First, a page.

Cate Le Bon
Deftly balancing pastoral isolation with the mechanically hewn darts and jerks of post punk; Cate Le Bon’s latest and strongest release to date was penned during a spell studying furniture design in rural Cumbria – designing chairs by day and moonlighting at the piano. Since first announcing herself with a string of essential EPs and full lengths, Le Bon has established herself as one of the most consistently engaging figures in the art-rock landscape. Her work’s inspired coalescence of absurd obfuscation and shit-hot choruses feels a worthy continuation to the monumental achievements of Wire, Television and even Swell Maps.
One arc present in Le Bon’s output thus far is her deepening lack of concern with notions of immediacy. Where earlier records were chock full of spiky but hummable riffs – Le Bon has increasingly focussed her attention on crafting songs that gradually reveal the depth of their nuance over time. Her evolving relationship to experimentation – exemplified in side projects like DRINKS and BANANA, as well as through her growing reputation as a producer of formidable grace, vision and nuance – has paid out like a slot machine. Where she previously elevated more stripped back, garage and folk informed styles, Reward finds Le Bon operating in the rarefied air of Kate Bush or Robert Wyatt.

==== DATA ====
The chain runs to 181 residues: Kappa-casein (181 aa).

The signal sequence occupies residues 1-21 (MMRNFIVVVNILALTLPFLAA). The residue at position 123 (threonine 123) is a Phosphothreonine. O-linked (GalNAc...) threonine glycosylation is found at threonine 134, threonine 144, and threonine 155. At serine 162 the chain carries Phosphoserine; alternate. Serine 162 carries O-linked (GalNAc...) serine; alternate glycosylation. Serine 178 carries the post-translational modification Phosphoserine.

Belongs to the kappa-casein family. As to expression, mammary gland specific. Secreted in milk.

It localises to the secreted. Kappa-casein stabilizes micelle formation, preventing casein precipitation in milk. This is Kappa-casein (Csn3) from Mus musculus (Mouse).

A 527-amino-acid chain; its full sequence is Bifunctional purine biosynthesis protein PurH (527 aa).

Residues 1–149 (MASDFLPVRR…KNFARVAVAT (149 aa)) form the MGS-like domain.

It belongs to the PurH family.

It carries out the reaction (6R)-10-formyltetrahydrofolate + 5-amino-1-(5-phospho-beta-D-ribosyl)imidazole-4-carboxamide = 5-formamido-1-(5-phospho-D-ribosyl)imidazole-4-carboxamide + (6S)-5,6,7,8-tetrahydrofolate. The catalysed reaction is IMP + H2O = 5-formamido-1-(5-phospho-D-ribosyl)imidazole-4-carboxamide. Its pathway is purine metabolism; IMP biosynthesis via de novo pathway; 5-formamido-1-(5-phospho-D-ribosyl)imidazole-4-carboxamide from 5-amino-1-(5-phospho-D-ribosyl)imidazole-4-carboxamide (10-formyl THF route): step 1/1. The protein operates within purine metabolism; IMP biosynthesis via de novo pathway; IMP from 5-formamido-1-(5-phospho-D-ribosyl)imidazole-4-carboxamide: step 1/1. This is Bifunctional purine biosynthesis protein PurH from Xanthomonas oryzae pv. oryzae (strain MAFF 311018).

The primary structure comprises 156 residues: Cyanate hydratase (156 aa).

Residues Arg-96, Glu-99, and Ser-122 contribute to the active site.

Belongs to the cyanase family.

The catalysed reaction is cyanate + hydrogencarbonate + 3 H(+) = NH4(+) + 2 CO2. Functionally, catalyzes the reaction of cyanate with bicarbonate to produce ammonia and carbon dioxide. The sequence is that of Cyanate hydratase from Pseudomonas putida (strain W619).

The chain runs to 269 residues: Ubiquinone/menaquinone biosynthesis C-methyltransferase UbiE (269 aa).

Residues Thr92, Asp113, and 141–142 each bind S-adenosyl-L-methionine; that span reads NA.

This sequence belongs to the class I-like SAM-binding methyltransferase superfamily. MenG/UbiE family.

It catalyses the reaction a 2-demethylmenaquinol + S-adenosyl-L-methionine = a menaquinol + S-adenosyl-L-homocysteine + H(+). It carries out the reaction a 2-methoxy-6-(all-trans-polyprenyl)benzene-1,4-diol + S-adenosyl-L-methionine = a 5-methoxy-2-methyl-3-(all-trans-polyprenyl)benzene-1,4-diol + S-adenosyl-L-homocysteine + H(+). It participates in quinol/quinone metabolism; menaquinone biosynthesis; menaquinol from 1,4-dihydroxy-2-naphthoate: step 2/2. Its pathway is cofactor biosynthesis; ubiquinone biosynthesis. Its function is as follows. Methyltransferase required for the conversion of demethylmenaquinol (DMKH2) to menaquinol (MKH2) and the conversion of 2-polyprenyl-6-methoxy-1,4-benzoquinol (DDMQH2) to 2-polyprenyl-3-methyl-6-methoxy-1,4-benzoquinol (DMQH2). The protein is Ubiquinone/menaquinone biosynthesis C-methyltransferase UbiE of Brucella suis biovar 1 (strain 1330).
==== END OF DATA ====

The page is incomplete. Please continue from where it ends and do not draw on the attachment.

When it comes to the grubby task of music criticism, only the finest records are this resistant to having the full breadth of their brilliance reduced to a few hundred words.
Words: Danny Wilson
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